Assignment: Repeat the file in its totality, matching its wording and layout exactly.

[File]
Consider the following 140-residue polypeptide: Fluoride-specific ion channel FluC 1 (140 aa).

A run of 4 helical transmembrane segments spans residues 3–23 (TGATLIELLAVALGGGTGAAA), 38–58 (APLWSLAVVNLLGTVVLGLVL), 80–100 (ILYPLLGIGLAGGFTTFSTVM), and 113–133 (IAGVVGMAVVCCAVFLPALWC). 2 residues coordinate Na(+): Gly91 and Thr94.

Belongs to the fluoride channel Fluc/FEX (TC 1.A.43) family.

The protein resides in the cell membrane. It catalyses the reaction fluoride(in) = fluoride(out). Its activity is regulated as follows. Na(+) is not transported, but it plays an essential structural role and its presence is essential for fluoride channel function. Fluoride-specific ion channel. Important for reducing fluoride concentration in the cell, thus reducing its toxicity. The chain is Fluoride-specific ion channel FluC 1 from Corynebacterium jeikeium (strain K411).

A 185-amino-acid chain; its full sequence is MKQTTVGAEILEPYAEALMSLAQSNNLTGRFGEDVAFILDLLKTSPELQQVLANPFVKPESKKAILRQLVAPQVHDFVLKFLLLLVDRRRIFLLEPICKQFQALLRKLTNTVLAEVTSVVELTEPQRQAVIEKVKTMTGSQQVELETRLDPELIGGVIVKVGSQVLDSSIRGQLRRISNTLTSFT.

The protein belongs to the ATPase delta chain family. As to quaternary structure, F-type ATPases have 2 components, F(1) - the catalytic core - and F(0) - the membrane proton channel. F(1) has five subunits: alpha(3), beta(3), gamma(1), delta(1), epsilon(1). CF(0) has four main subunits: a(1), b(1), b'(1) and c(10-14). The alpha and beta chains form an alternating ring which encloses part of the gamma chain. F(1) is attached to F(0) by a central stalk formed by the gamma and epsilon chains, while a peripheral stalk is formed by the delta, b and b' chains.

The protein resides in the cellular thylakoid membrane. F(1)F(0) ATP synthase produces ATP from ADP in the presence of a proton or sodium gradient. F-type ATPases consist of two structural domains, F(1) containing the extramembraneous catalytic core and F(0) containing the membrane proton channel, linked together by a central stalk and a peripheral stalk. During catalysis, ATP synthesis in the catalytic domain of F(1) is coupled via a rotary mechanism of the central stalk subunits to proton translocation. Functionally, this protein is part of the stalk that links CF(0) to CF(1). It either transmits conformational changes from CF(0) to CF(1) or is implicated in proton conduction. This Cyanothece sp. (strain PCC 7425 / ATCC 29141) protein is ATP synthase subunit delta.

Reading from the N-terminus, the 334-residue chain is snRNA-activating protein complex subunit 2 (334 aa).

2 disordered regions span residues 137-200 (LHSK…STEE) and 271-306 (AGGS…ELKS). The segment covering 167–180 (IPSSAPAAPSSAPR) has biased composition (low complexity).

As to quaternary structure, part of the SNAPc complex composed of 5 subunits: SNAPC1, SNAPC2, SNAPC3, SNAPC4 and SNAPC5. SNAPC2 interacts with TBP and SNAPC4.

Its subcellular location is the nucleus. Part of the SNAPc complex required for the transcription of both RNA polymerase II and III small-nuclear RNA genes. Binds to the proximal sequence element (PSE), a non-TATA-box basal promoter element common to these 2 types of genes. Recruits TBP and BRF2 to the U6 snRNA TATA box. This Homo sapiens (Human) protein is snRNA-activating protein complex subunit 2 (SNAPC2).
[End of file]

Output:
Consider the following 140-residue polypeptide: Fluoride-specific ion channel FluC 1 (140 aa).

A run of 4 helical transmembrane segments spans residues 3–23 (TGATLIELLAVALGGGTGAAA), 38–58 (APLWSLAVVNLLGTVVLGLVL), 80–100 (ILYPLLGIGLAGGFTTFSTVM), and 113–133 (IAGVVGMAVVCCAVFLPALWC). 2 residues coordinate Na(+): Gly91 and Thr94.

Belongs to the fluoride channel Fluc/FEX (TC 1.A.43) family.

The protein resides in the cell membrane. It catalyses the reaction fluoride(in) = fluoride(out). Its activity is regulated as follows. Na(+) is not transported, but it plays an essential structural role and its presence is essential for fluoride channel function. Fluoride-specific ion channel. Important for reducing fluoride concentration in the cell, thus reducing its toxicity. The chain is Fluoride-specific ion channel FluC 1 from Corynebacterium jeikeium (strain K411).

A 185-amino-acid chain; its full sequence is MKQTTVGAEILEPYAEALMSLAQSNNLTGRFGEDVAFILDLLKTSPELQQVLANPFVKPESKKAILRQLVAPQVHDFVLKFLLLLVDRRRIFLLEPICKQFQALLRKLTNTVLAEVTSVVELTEPQRQAVIEKVKTMTGSQQVELETRLDPELIGGVIVKVGSQVLDSSIRGQLRRISNTLTSFT.

The protein belongs to the ATPase delta chain family. As to quaternary structure, F-type ATPases have 2 components, F(1) - the catalytic core - and F(0) - the membrane proton channel. F(1) has five subunits: alpha(3), beta(3), gamma(1), delta(1), epsilon(1). CF(0) has four main subunits: a(1), b(1), b'(1) and c(10-14). The alpha and beta chains form an alternating ring which encloses part of the gamma chain. F(1) is attached to F(0) by a central stalk formed by the gamma and epsilon chains, while a peripheral stalk is formed by the delta, b and b' chains.

The protein resides in the cellular thylakoid membrane. F(1)F(0) ATP synthase produces ATP from ADP in the presence of a proton or sodium gradient. F-type ATPases consist of two structural domains, F(1) containing the extramembraneous catalytic core and F(0) containing the membrane proton channel, linked together by a central stalk and a peripheral stalk. During catalysis, ATP synthesis in the catalytic domain of F(1) is coupled via a rotary mechanism of the central stalk subunits to proton translocation. Functionally, this protein is part of the stalk that links CF(0) to CF(1). It either transmits conformational changes from CF(0) to CF(1) or is implicated in proton conduction. This Cyanothece sp. (strain PCC 7425 / ATCC 29141) protein is ATP synthase subunit delta.

Reading from the N-terminus, the 334-residue chain is snRNA-activating protein complex subunit 2 (334 aa).

2 disordered regions span residues 137-200 (LHSK…STEE) and 271-306 (AGGS…ELKS). The segment covering 167–180 (IPSSAPAAPSSAPR) has biased composition (low complexity).

As to quaternary structure, part of the SNAPc complex composed of 5 subunits: SNAPC1, SNAPC2, SNAPC3, SNAPC4 and SNAPC5. SNAPC2 interacts with TBP and SNAPC4.

Its subcellular location is the nucleus. Part of the SNAPc complex required for the transcription of both RNA polymerase II and III small-nuclear RNA genes. Binds to the proximal sequence element (PSE), a non-TATA-box basal promoter element common to these 2 types of genes. Recruits TBP and BRF2 to the U6 snRNA TATA box. This Homo sapiens (Human) protein is snRNA-activating protein complex subunit 2 (SNAPC2).